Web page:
Though many of the allegations about the company’s anti-union campaign—such as the threat of a plant closure—are what Duff calls “classic hallmark violations,” no charges were filed by workers until after the statue of limitations had expired. Pactiv maintained decent working conditions until the end of the statutory period, leading workers to believe the company’s approach had changed. When charges were filed, after the first mass lay-offs, the company claimed it did not know an organizing campaign had been underway when it gave concessions (if they did know, the firings would be unlawful inducements), and that the firings had been economic in nature, leading the board to dismiss the workers’ charges.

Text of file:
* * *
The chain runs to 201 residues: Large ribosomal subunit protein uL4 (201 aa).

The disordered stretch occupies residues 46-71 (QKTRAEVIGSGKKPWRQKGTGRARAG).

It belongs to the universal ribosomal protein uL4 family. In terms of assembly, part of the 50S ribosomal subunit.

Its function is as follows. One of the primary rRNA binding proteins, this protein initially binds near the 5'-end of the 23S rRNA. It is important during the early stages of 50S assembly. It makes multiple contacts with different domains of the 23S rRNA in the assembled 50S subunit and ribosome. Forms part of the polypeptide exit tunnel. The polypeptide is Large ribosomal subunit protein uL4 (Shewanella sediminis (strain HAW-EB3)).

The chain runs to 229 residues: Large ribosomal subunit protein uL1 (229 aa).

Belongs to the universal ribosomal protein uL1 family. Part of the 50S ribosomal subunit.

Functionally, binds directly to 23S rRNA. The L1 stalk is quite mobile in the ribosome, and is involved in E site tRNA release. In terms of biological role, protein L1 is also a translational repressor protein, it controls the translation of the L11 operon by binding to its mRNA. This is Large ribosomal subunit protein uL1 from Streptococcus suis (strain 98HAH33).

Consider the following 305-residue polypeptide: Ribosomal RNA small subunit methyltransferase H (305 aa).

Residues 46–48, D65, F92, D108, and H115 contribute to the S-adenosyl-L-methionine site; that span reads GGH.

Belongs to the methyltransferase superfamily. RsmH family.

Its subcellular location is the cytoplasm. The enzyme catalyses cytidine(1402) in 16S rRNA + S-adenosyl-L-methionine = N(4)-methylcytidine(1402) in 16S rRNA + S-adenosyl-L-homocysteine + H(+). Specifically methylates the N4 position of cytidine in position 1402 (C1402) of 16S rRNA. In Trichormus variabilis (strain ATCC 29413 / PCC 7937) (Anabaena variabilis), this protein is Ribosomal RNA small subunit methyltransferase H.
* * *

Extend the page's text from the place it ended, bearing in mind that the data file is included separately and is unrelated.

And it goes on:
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The failed Kearny campaign is illustrative of the radical imbalance between employers and unions in the NLRB election process. The company had exclusive access to workers during their twelve-hour shifts, many of whom commuted from other parts of New York City, and so spent more time out of the community than would allow for union organizers to reach them off-premises. Chi Mei Rong, a Pactiv worker of five and a half years, says she would leave home at 5:30 pm for the night shift, clocking in at the plant at 7 pm. She would not return home until 8:30 the next morning, leaving just nine hours of the day for herself. “If you’re working all night, you have to come home and still do laundry and cook dinner,” says Zheng. “It’s really tough.” Both Zheng and Lin say they have since filed for workers compensation for injuries sustained during the speed-up campaign at the Kearny plant.